The Texas Hill Country is where I call home, and it’s quite a lovely place to be. Here it is in June, and my air conditioner is not on yet, and the cool breezes keep us comfortable all day and night. I have returned to the screen doors of my childhood, only now they are vertically retractable. The good news is they don’t slam, but the bad news is they’re not easily seen and will startle you when you have a cup of coffee in one hand and a muffin in the other, and you don’t see the screen. A strip of tape at eye level helps. So with doors open and screens “pulled,” we are sung to sleep by frogs and crickets, and we are awakened predawn by the chattering of the cardinals and goldfinches. Life is good!
Last time I wrote about heroes in our recent Hill Country flooding and about when to duck or dive or when something simply “ain’t my duck.” Well, wouldn’t you know it? Just when I’m trying to get my own ducks in a row, I have a grand opportunity! We have ducks.
It seems the recent flooding has displaced a family of five ducks who now reside on the front porch of our lower level. They enjoy the seeds scattered by the birds on the feeder above them and other food I toss to the axis deer in the evenings, and I imagine they like napping in the shaded protection provided in this location. Occasionally, they’ll waddle off across the valley to the pond and do what ducks do. Bill has tried to shoo them away even chasing them half way to the pond. They simply followed him home.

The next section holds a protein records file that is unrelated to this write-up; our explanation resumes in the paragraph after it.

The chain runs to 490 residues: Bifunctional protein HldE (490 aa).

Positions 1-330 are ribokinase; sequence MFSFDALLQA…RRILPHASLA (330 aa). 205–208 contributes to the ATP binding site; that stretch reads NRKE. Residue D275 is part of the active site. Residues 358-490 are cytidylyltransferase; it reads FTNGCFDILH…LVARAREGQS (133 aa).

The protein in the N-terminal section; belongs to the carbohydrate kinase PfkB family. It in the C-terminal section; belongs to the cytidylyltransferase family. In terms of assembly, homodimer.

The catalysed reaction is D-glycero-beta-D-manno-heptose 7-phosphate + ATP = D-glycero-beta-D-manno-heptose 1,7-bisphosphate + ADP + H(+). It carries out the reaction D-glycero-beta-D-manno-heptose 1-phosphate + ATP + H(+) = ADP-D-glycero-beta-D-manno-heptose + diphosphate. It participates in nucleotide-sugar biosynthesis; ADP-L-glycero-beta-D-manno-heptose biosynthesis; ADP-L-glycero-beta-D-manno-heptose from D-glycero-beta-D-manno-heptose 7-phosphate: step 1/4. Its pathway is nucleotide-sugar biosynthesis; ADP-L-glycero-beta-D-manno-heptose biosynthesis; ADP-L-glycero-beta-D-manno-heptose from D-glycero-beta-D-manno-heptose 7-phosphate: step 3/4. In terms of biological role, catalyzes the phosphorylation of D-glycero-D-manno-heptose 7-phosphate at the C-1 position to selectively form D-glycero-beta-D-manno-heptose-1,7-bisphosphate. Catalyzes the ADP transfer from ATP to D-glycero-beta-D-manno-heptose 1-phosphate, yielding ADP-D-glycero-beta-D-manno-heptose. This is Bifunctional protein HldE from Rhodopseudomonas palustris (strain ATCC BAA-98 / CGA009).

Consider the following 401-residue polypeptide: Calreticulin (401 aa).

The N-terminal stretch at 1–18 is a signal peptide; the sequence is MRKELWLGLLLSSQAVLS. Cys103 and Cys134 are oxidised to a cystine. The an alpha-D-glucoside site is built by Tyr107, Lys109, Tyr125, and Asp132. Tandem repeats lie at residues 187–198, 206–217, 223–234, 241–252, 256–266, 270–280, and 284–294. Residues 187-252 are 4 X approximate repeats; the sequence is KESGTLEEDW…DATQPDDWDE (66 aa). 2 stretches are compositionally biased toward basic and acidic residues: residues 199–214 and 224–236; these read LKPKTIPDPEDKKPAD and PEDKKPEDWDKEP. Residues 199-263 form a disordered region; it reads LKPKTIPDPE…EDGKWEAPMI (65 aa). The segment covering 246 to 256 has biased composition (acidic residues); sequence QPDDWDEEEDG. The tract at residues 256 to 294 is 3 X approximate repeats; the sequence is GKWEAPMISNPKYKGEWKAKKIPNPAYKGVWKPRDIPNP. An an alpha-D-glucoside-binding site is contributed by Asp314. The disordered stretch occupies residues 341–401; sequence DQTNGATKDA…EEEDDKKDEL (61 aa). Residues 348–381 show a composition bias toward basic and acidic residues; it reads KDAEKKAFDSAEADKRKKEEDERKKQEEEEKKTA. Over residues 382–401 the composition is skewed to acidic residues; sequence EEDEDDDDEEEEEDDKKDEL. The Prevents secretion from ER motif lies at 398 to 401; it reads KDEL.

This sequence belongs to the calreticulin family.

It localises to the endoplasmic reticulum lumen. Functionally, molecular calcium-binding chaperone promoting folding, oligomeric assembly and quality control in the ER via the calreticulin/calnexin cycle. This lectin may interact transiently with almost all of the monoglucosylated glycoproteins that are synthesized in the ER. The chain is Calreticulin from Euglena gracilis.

Now we have a few issues as you might imagine. The first being they don’t bother to keep the porch floor clean, and more importantly, my morning serenade of sweet chirps has turned into a honking contest. Literally, at 5:45 am yesterday, I started counting. One of them honked 54 times before stopping to breathe. When she (Bill said it had to be the female) stopped, another one started for 41 honks. In case you’re wondering, there is nothing beautiful or musical about honking.
So given that I’m trying to get my ducks in a row, I began pondering this situation. The world is such a place of beauty, like waking to the sound of cardinals and seeing the sunrise over green hills. But then there’s that annoying honking sound – my reminder that for so many, the world is not so beautiful. They know only fear and hunger and pain and loneliness. So what can those of us who live in such a beautiful world do to make a difference for those who don’t? I can’t answer that for you, but I think it might have something to do with cups of water, and visiting the sick and imprisoned, and caring for widows and orphans, and offering help and hope.
Just thought I’d let you know, they “ain’t my ducks” after all because they’re not even ducks. I’ve learned from my neighbors they are Egyptian geese. Their life-spans are around fifteen years, and they’re very territorial, so I think I’d better learn to like honking because duck ala orange is no longer on the menu.